Parks is not challenging the execution of his sentence, such as the computation of sentence credits or parole eligibility, issues which fall under the ambit of § 2241. United States v, Jalili, 925 F.2d 889, 894 (6th Cir. 1999). Instead, Parks challenges the constitutionality of his underlying federal conviction on Fifth and Sixth Amendment grounds. But § 2241 is not the mechanism for asserting such a challenge: 28 U.S.C. § 2255(a) provides the primary avenue of relief for federal prisoners seeking relief from an unlawful conviction or sentence, Terrell v. United States, 564 F.3d 442, 447 (6th Cir. 2009), and is the mechanism for collaterally challenging errors that occurred "at or prior to sentencing." Eaves v. United States, 4:10-CV-36, 2010 WL 3283018, at *6 (E.D. Tenn. Aug. 17, 2010).

Section 2255(e) provides a narrow exception to this rule, and permits a prisoner to challenge the legality of his conviction through a § 2241 petition, where his remedy under Section 2255 "is inadequate or ineffective" to test the legality of his detention. The only circumstance in which a petitioner may use this provision is where, after his conviction has become final, the Supreme Court re-interprets the terms of the statute the petitioner was convicted of violating in such a way that his actions did not violate the statute. Martin v. Perez, 319 F.3d 799, 804 (6th Cir. 2003). See Barnes v. United States, 102 F.Appx. 441, 443 (6th Cir. 2004) ("A prisoner who can show that an intervening change in the law establishes his actual innocence can invoke the savings clause of § 2255 and proceed under § 2241."); Lott v. Davis, 105 F.Appx. 13, 14-15 (6th Cir. 2004). This exception does not apply where the prisoner failed to seize an earlier opportunity to correct a fundamental defect in his conviction under pre-existing law, or where he did assert his claim in a prior post-conviction motion under § 2255, but was denied relief. Charles v. Chandler, 180 F.3d 753, 756 (6th Cir. 1999); United States v. Prevatte, 300 F.3d 792, 800 (7th Cir. 2002).

Alternatively, a prisoner proceeding under § 2241 can use the savings clause of § 2255 if he alleges "actual innocence, " Bannerman v. Snyder, 325 F.3d 722, 724 (6th Cir. 2003); Paulino v. United States, 352 F.3d 1056, 1061 (6th Cir. 2003). An actual innocence claim can arise only where, after the prisoner's conviction became final, the Supreme Court re-interprets the substantive terms of the criminal statute under which he was convicted in a manner that establishes that his conduct did not violate the statute. Hayes v. Holland, 473 F.Appx. 501, 501-02 (6th Cir. 2012) ("To date, the savings clause has only been applied to claims of actual innocence based upon Supreme Court decisions announcing new rules of statutory construction unavailable for attack under section 2255."); Prevatte, 300 F.3d at 800-801; Eiland v. Rios, No. 7:07-CV-83-GFVT (E.D. Ky. May 3, 2007), aff'd, No. 07-5735 (6th Cir. Nov. 28, 2007) (same). Actual innocence requires factual innocence, not mere legal insufficiency. Bousley v. United States, 523 U.S. 614, 623-24 (1998); Wooten v. Cauley, 677 F.3d 303, 307 (6th Cir. 2012); Hilliard v. United States, 157 F.3d 444, 450 (6th Cir. 1998).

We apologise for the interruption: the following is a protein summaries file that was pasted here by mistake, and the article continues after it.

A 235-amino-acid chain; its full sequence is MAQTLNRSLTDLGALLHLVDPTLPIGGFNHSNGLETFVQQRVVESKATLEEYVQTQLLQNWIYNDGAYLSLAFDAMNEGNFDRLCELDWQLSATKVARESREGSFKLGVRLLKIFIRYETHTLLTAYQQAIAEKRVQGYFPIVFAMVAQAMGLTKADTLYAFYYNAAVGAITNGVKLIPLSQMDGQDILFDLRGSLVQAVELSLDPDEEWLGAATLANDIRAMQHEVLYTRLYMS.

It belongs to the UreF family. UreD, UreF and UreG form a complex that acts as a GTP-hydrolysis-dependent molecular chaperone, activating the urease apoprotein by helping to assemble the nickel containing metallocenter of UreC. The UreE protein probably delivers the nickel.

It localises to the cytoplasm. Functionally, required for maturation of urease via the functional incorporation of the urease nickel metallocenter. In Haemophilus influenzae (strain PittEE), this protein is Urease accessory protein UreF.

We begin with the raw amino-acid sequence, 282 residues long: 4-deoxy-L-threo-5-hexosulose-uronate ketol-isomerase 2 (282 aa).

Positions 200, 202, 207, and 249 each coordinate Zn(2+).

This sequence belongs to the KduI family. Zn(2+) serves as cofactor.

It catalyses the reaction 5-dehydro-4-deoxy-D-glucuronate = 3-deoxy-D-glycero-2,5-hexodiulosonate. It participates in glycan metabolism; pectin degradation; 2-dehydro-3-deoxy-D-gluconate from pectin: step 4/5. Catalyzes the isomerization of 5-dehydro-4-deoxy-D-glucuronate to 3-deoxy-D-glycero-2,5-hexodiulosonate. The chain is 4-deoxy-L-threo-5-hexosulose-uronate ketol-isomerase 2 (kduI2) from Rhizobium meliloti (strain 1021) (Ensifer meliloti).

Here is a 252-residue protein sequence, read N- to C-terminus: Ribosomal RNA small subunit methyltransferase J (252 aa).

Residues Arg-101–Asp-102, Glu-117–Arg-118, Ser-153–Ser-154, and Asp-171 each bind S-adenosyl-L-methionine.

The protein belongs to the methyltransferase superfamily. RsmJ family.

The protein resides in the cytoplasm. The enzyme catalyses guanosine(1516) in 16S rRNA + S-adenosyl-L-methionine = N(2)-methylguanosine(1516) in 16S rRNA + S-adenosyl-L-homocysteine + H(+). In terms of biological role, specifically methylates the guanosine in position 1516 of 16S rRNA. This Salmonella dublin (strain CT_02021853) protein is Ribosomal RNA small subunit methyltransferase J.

To make this showing, the movant must allege a new rule of law made retroactive by a Supreme Court case, such as the claim raised in Bailey v. United States, 516 U.S. 137(1995). Townsend v. Davis, 83 F.Appx. 728 (6th Cir. 2003); United States v. Peterman, 249 F.3d. 458, 461 (6th Cir. 2001). Parks contends that Alleyne (which was rendered after the sentencing court denied his second § 2255 motion), establishes a constitutional right to have all elements of the offense charged in the indictment and proven beyond a reasonable doubt to the jury; qualifies as a new rule of law which the Supreme Court has made retroactively applicable, and affords him relief from his sentence.

However, there is no indication in Alleyne that the Supreme Court made its holding retroactive to cases on collateral review. At least two other district courts in this circuit have determined that Alleyne does not apply retroactively to cases on collateral review. See United States v. Eziolisa, No. 3:10-CR-039, No. 3:13-CV-236, 2013 WL 3812087, at *3 (S.D. Ohio, July 22, 2013) (holding that because Alleyne neither places any primary conduct beyond the power of the United States to punish, nor adopts a "watershed" rule, it does not apply retroactively to a motion for relief from sentence filed under § 2255); Carter v. Coakley, No. 4:13 CV 1270, 2013 WL 3365139, at *4 (N.D. Ohio July 3, 2013) (holding that Alleyne did not ...